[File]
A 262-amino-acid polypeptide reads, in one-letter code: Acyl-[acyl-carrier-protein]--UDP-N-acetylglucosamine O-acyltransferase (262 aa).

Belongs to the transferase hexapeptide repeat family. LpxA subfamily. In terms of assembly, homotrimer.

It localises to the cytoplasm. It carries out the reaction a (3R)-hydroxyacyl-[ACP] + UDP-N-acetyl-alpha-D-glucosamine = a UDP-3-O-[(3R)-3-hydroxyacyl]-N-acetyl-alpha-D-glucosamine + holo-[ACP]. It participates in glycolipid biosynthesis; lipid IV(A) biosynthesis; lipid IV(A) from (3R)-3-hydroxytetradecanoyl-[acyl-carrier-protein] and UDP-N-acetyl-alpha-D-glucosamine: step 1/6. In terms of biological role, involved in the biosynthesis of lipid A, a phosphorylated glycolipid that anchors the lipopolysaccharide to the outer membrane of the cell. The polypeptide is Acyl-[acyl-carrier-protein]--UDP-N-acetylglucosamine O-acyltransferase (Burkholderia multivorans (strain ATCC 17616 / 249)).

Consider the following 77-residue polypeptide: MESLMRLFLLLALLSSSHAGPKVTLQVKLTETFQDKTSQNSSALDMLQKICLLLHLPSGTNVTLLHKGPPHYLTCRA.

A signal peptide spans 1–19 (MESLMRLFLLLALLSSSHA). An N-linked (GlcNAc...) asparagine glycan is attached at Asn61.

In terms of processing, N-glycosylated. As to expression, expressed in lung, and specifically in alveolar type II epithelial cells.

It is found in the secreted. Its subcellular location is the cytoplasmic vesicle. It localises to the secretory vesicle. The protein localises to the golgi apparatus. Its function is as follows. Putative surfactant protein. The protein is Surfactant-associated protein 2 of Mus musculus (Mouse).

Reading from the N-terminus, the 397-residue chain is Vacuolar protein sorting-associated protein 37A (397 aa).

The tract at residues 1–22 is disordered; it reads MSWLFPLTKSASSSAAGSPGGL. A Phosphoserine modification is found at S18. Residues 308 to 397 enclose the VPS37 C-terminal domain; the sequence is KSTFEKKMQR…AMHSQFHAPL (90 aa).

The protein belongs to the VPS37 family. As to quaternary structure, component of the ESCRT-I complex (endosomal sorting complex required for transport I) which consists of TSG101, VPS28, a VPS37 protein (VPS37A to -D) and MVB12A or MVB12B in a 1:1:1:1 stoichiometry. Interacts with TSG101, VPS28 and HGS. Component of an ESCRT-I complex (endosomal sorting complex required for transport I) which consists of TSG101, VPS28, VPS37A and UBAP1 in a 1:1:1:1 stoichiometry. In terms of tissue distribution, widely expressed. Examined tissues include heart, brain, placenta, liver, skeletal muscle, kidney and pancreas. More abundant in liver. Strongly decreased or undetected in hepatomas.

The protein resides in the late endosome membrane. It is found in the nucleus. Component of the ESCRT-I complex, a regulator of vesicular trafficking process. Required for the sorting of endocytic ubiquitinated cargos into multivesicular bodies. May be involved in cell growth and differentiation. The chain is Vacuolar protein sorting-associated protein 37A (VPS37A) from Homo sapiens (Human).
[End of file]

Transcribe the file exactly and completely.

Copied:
A 262-amino-acid polypeptide reads, in one-letter code: Acyl-[acyl-carrier-protein]--UDP-N-acetylglucosamine O-acyltransferase (262 aa).

Belongs to the transferase hexapeptide repeat family. LpxA subfamily. In terms of assembly, homotrimer.

It localises to the cytoplasm. It carries out the reaction a (3R)-hydroxyacyl-[ACP] + UDP-N-acetyl-alpha-D-glucosamine = a UDP-3-O-[(3R)-3-hydroxyacyl]-N-acetyl-alpha-D-glucosamine + holo-[ACP]. It participates in glycolipid biosynthesis; lipid IV(A) biosynthesis; lipid IV(A) from (3R)-3-hydroxytetradecanoyl-[acyl-carrier-protein] and UDP-N-acetyl-alpha-D-glucosamine: step 1/6. In terms of biological role, involved in the biosynthesis of lipid A, a phosphorylated glycolipid that anchors the lipopolysaccharide to the outer membrane of the cell. The polypeptide is Acyl-[acyl-carrier-protein]--UDP-N-acetylglucosamine O-acyltransferase (Burkholderia multivorans (strain ATCC 17616 / 249)).

Consider the following 77-residue polypeptide: MESLMRLFLLLALLSSSHAGPKVTLQVKLTETFQDKTSQNSSALDMLQKICLLLHLPSGTNVTLLHKGPPHYLTCRA.

A signal peptide spans 1–19 (MESLMRLFLLLALLSSSHA). An N-linked (GlcNAc...) asparagine glycan is attached at Asn61.

In terms of processing, N-glycosylated. As to expression, expressed in lung, and specifically in alveolar type II epithelial cells.

It is found in the secreted. Its subcellular location is the cytoplasmic vesicle. It localises to the secretory vesicle. The protein localises to the golgi apparatus. Its function is as follows. Putative surfactant protein. The protein is Surfactant-associated protein 2 of Mus musculus (Mouse).

Reading from the N-terminus, the 397-residue chain is Vacuolar protein sorting-associated protein 37A (397 aa).

The tract at residues 1–22 is disordered; it reads MSWLFPLTKSASSSAAGSPGGL. A Phosphoserine modification is found at S18. Residues 308 to 397 enclose the VPS37 C-terminal domain; the sequence is KSTFEKKMQR…AMHSQFHAPL (90 aa).

The protein belongs to the VPS37 family. As to quaternary structure, component of the ESCRT-I complex (endosomal sorting complex required for transport I) which consists of TSG101, VPS28, a VPS37 protein (VPS37A to -D) and MVB12A or MVB12B in a 1:1:1:1 stoichiometry. Interacts with TSG101, VPS28 and HGS. Component of an ESCRT-I complex (endosomal sorting complex required for transport I) which consists of TSG101, VPS28, VPS37A and UBAP1 in a 1:1:1:1 stoichiometry. In terms of tissue distribution, widely expressed. Examined tissues include heart, brain, placenta, liver, skeletal muscle, kidney and pancreas. More abundant in liver. Strongly decreased or undetected in hepatomas.

The protein resides in the late endosome membrane. It is found in the nucleus. Component of the ESCRT-I complex, a regulator of vesicular trafficking process. Required for the sorting of endocytic ubiquitinated cargos into multivesicular bodies. May be involved in cell growth and differentiation. The chain is Vacuolar protein sorting-associated protein 37A (VPS37A) from Homo sapiens (Human).